Oman’s Inflation Rate Surges To Five-year High

23 Mar 2017
POSTED BY Alvin Thomas

The Sultanate recorded a sharp 2.38 per cent rise in the consumer inflation rate last month, the highest it’s been since since February 2012, according to a bulletin issued by the National Centre for Statistics and  Information (NCSI).

Inflation is defined as the general increase that is marked on the prices of various commodities and services, and the fall in the purchasing value of money.

The reasons attributed to this sharp increase – from the relatively low 1.8 per cent inflation rate in January 2017 – was the 9.33 per cent hike in the inflation rate for the transport sub-sector and a 2.05 per cent increase in the housing, water, electricity and other fuel sub-sectors.

During February, fuel prices in Oman stood at 186 baisas for M91, 196 baisas for M95 and 205 baisas for diesel.

In contrast, the month of March saw a rise of 2 and 3 baisas, respectively, for M95 and diesel.

Lata, an expatriate teacher residing in Oman, told Y: “People are definitely feeling the pinch. Instead of spending RO8 for fuel last year, I now spend RO11. That’s a steep increase.

“I’m not sure how things are going to be in the near future, but if this is a sign of things to come, I may have to pack my bags and leave for my home country [India],” she added.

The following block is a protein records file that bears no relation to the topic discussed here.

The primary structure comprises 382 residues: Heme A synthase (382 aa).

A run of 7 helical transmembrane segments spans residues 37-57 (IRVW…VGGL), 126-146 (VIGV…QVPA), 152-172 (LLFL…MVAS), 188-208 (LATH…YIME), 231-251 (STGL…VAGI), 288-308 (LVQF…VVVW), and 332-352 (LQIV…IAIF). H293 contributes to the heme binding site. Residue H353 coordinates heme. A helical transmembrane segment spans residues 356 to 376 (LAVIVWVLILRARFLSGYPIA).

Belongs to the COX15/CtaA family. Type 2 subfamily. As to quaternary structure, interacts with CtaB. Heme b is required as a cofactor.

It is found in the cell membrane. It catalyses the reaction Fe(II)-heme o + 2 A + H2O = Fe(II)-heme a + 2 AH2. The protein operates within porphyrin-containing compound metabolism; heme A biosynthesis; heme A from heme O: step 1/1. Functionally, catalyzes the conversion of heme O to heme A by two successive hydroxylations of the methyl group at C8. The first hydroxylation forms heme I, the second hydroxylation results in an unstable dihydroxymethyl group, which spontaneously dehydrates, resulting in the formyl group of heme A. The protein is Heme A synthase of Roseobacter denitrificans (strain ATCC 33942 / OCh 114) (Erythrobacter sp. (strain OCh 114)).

Tobacco products also saw a sharp increase of 23.23 per cent, while the price of furnishings, household equipment and routine household maintenance went up by 1.86 per cent.

The education sector saw a rise of 2.85 per cent, while restaurants and hotels witnessed an overall increase of just 0.30 per cent.

Meanwhile, the inflation rate for foods and non-alcoholic beverages, and the footwear and clothing sub-segments showed a marginal decline of 0.10 per cent and 0.37 per cent, respectively.  The price of bread and cereals fell 1.58 per cent, while meat rose by 0.22 per cent, and fish and seafood prices by 7.09 per cent.

Fruits and vegetables also recorded a fall in price by 2.88 per cent and 0.31 per cent, respectively, and health and communications sub-segments recorded a price fall of 0.13 per cent and 3.02 per cent.

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